Agents and How they View Self-Publishing
There are many ways for new writers to get their work out into the world without going through the traditional publishing route. Self-publishing is becoming more and more popular, but it is still highly debated among the writing community. It’s difficult for self-published books to be available in bookstores. It’s also not easy to get an agent to take your self-published novel to fame. While not all agents consider self-published novels, some do. However, they receive so many submissions for self-published books that yours needs to stand out from the rest. Here are what some agents have to say about self-published books:
1. Many agents are open to representing self-published works (and getting them a new contract).
“Most agents will at least hear out an author with a self-published book to the same extent that they would hear out any query letter,” says agent Stephany Evans.
2. If a literary agency only accepts queries for new work, do not send one for your book.
Also make sure that the agency handles books in your genre.
3. Some agents will not consider self-published works.
“A self-published book is already viewed as a ‘used product’ There are so many great new manuscripts out there for editors to choose from, so why take on one that already has some community?” says Andrea Brown, founder of Andrea Brown Literary Agency.
4. When querying with a self-published book, your sales will be a crucial factor when it comes to an agent considering your work.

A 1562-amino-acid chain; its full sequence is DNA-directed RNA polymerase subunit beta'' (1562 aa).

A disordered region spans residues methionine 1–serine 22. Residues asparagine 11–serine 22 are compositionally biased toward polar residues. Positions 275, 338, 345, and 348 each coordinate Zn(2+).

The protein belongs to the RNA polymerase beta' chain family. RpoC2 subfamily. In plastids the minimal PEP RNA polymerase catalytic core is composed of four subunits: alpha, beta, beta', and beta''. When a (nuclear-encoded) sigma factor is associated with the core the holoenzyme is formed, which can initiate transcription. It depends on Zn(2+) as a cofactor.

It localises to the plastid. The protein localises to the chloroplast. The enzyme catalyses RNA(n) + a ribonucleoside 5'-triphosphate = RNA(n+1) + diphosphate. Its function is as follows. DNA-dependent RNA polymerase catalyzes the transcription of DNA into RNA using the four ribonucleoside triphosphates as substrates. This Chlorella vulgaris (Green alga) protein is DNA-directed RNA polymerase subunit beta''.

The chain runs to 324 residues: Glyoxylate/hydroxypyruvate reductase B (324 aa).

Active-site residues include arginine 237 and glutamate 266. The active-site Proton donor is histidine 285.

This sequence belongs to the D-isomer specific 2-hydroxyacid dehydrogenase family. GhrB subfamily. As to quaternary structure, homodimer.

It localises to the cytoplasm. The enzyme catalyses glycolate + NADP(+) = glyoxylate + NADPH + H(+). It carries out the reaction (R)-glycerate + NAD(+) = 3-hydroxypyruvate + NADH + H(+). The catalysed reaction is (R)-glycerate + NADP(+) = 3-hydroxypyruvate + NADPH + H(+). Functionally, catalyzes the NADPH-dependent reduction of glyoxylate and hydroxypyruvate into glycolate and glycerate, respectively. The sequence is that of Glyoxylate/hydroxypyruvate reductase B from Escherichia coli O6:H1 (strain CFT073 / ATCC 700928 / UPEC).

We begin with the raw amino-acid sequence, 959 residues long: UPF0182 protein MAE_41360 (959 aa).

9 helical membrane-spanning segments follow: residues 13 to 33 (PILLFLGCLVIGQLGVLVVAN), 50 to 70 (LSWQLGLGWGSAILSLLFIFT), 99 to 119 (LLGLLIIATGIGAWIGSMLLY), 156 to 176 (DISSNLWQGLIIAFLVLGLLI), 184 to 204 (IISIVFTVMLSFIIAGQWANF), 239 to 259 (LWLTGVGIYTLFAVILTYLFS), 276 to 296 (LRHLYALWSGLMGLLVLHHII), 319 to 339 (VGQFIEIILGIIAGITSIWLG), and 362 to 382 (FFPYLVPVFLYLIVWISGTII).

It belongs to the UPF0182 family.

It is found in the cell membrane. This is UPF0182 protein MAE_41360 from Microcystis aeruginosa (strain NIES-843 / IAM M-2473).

Why? Agents want proof that the book has a market. It’s recommended to start querying after at least 3,000 copies have been sold. However, if your book has sold too well (more than 10,000 copies), agents may be wary against considering them. Why? Some agents may suspect that the book has sold so well that there isn’t an untapped market left. In other words, they may feel like they have no chances to sell the book to enough new readers.
5. Agents are looking for authors with strong selling platforms.
Authors who succeed at promoting and selling their book(s) can be valuable in an agent’s eyes.
6. Self-publishing will have a stigma that agents and authors will have to overcome.
The stigma against self-publishing is probably the biggest reason that there are odds against getting them traditionally published. Some agents may assume that self-published works don’t sell well, are unedited, that the author doesn’t know how to market the work, and that the work has been rejected numerous times. Even if none of the above are true of your work, you’ll still have to fight against the assumptions. How? By writing a great query letter.
7. Be open to change.
Even though your book may be selling well, that doesn’t make it immune to reworking it. If an agent is interested in your work but wants it to be revised, try to be open to the changes.
“I’ve found that a lot of self-published writers don’t want to revise their book. These projects can be a waste of time for agents and editors who are looking for new talent,” says Debbie Carter of Muse Literary.
8. If you are querying new work but have self-published in the past, be honest.
Don’t hide the fact that you have self-published. The publishing industry can easily find previous works. Previously published work must be addressed up front. If you are worried about weak sales or the stigma of self-publishing, include mentions of the works at the bottom of the query letter in your bio paragraph. That gives you a chance to sell yourself in the rest of your letter before the agent sees your self-publishing past. If you mention it in the first line or two, agents may stop reading. If your query hooks their interest first, your publishing history at that point may have little effect.
* The above tips are from the 2011 Guide to Literary Agents.